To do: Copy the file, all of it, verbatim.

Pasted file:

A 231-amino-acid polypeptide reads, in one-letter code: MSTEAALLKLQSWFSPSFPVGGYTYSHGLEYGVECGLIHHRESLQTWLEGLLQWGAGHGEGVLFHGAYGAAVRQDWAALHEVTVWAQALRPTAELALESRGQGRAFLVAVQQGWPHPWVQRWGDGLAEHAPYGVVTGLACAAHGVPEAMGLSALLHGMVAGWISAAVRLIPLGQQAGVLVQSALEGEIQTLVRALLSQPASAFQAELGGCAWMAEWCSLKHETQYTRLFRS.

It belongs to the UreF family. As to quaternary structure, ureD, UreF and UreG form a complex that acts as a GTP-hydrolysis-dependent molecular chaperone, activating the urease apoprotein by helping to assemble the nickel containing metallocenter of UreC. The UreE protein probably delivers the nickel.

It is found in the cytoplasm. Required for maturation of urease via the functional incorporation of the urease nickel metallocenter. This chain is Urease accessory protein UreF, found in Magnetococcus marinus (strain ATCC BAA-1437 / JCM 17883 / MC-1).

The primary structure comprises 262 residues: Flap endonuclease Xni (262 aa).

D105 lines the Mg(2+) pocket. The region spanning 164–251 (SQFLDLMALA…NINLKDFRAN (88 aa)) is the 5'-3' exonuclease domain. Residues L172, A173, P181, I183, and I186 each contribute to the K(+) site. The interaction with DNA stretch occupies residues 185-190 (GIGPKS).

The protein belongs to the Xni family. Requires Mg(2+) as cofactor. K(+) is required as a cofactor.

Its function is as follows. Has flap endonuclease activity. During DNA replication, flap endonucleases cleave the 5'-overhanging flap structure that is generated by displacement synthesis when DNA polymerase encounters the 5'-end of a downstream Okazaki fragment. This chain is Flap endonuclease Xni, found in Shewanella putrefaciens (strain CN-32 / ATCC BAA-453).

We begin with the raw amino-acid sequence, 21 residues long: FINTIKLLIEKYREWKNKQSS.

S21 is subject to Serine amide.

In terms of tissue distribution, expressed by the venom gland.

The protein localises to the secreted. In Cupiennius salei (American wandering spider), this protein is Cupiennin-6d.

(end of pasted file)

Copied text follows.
A 231-amino-acid polypeptide reads, in one-letter code: MSTEAALLKLQSWFSPSFPVGGYTYSHGLEYGVECGLIHHRESLQTWLEGLLQWGAGHGEGVLFHGAYGAAVRQDWAALHEVTVWAQALRPTAELALESRGQGRAFLVAVQQGWPHPWVQRWGDGLAEHAPYGVVTGLACAAHGVPEAMGLSALLHGMVAGWISAAVRLIPLGQQAGVLVQSALEGEIQTLVRALLSQPASAFQAELGGCAWMAEWCSLKHETQYTRLFRS.

It belongs to the UreF family. As to quaternary structure, ureD, UreF and UreG form a complex that acts as a GTP-hydrolysis-dependent molecular chaperone, activating the urease apoprotein by helping to assemble the nickel containing metallocenter of UreC. The UreE protein probably delivers the nickel.

It is found in the cytoplasm. Required for maturation of urease via the functional incorporation of the urease nickel metallocenter. This chain is Urease accessory protein UreF, found in Magnetococcus marinus (strain ATCC BAA-1437 / JCM 17883 / MC-1).

The primary structure comprises 262 residues: Flap endonuclease Xni (262 aa).

D105 lines the Mg(2+) pocket. The region spanning 164–251 (SQFLDLMALA…NINLKDFRAN (88 aa)) is the 5'-3' exonuclease domain. Residues L172, A173, P181, I183, and I186 each contribute to the K(+) site. The interaction with DNA stretch occupies residues 185-190 (GIGPKS).

The protein belongs to the Xni family. Requires Mg(2+) as cofactor. K(+) is required as a cofactor.

Its function is as follows. Has flap endonuclease activity. During DNA replication, flap endonucleases cleave the 5'-overhanging flap structure that is generated by displacement synthesis when DNA polymerase encounters the 5'-end of a downstream Okazaki fragment. This chain is Flap endonuclease Xni, found in Shewanella putrefaciens (strain CN-32 / ATCC BAA-453).

We begin with the raw amino-acid sequence, 21 residues long: FINTIKLLIEKYREWKNKQSS.

S21 is subject to Serine amide.

In terms of tissue distribution, expressed by the venom gland.

The protein localises to the secreted. In Cupiennius salei (American wandering spider), this protein is Cupiennin-6d.